Today, many cases of attempted cyber-intrusions result from the exploitation of already listed vulnerabilities, for which patches were nevertheless available, sometimes for several months.
While correcting security vulnerabilities should seem obvious to organizations and enterprises, most still struggle to track and manage the process of implementing these updates.
However, the implementation of these patches is essential, as we’ll see in this article, for a good and effective cybersecurity. Indeed, once the vulnerability is announced (very often accompanied by its patch), the race is launched for the hackers. But how fast can a hacker use it and benefit from it before organizations can apply their patches? This is the question that no organization would want to answer in the first place.
But then, what are the real dangers if these patches are not applied? Why some people do not deploy these devices, and how do we patch equipment correctly?
While such intrusion attempts and the dangers they entail may seem rare, they are not: we can see this through two of the biggest cybersecurity cases known in recent years, the Equifax data leak and the Wannacry ransomware. Indeed, these two cases, which at first seem totally unrelated to each other, have one great point in common: both involved malicious attempts by hackers exploiting uncorrected vulnerabilities in servers running Windows 7 and Windows 8.
If the dangers incurred in case of non-correction of vulnerabilities are multiple but not surprising (attempts of data theft, malware intrusions and/or ransomware in your computer system, for example), they are no less serious. We have seen it here through these two high impact cases.
These two cases also highlight the fact that many companies still use Windows 7 or Windows 8 operating systems (despite high penetration rates of 87% and 38%, respectively), which are therefore prime targets. Organizations that rely on these operating systems must be especially vigilant to keep abreast of security patches and apply them in a timely manner.
- But then why some people don’t deploy these patches despite the danger?
First of all, many people – most “private” users but also users in the professional sphere – are not aware of the danger involved and therefore simply ignore the multiple update warnings they receive (waste of time, postponed, or sometimes even do not wish to apply them).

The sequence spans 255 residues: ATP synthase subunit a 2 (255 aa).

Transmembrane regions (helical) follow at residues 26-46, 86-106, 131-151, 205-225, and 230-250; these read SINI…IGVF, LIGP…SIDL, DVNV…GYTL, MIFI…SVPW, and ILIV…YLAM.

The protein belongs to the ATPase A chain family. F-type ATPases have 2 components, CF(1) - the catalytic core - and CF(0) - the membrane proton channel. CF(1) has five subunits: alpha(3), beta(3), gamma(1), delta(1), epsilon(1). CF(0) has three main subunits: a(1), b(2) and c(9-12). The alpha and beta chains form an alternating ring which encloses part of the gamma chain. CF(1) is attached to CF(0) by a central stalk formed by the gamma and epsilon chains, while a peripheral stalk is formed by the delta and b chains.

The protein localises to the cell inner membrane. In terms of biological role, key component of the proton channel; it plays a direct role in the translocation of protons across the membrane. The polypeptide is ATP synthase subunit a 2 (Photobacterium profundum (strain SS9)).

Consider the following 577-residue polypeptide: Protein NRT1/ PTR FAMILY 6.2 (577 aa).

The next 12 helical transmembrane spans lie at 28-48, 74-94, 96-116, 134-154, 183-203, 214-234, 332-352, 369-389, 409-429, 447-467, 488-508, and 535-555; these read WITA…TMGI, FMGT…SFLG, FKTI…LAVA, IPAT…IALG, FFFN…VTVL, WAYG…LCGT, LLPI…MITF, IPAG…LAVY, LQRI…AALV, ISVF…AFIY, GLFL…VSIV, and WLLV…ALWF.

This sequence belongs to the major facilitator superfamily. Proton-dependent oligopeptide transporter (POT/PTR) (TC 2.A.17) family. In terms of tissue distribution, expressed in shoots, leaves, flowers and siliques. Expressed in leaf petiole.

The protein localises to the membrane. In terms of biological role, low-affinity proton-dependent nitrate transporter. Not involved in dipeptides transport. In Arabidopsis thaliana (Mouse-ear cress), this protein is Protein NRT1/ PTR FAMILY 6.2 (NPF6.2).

Others, more suspicious, sometimes do not know if the update notification message is real. And by fear, can choose to ignore a patch warning yet legitimate.
Another explanation for the patches not applied also probably comes from the massive use of unlicensed software. Tens of millions of people use illegally downloaded software every day, and many fear that the latest patch will remove or disable their software. This is why, a few years ago, Microsoft decided not to require a valid license to patch an operating system.
- How and when do I patch my equipment?
As far as the timing of the patch application is concerned, it is of course logical that all patches should be applied as soon as possible.
But companies must prioritize their correction strategy and first address critical fixes. One possible strategy is, for example, to focus first on so-called “N-Day” vulnerabilities (already listed) that have already caused breaches in other companies.
By adopting a simplified patch management strategy – including knowledge of patch distribution schedules and defined responsibilities for those involved in assessing vulnerabilities and patches to be applied – organizations can then position themselves to act quickly on patches.
In doing so, organizations can significantly reduce the time between detecting new security vulnerabilities, assessing security vulnerabilities, and applying temporary fixes or workarounds, if necessary.
Finally, as we have seen, if Windows systems are hackers’ favourites, you should know that most operating systems and applications come with automatic correction mechanisms (if you allow them).
Beyond the application of patches, it can be interesting or even judicious for your organization to carry out an audit of your information system, to identify additional controls and actions to be adopted. It is clear that if you do not have a complete vision of your current IT security situation, you will never have a global vision of your strengths and weaknesses, making any vulnerability management strategy difficult.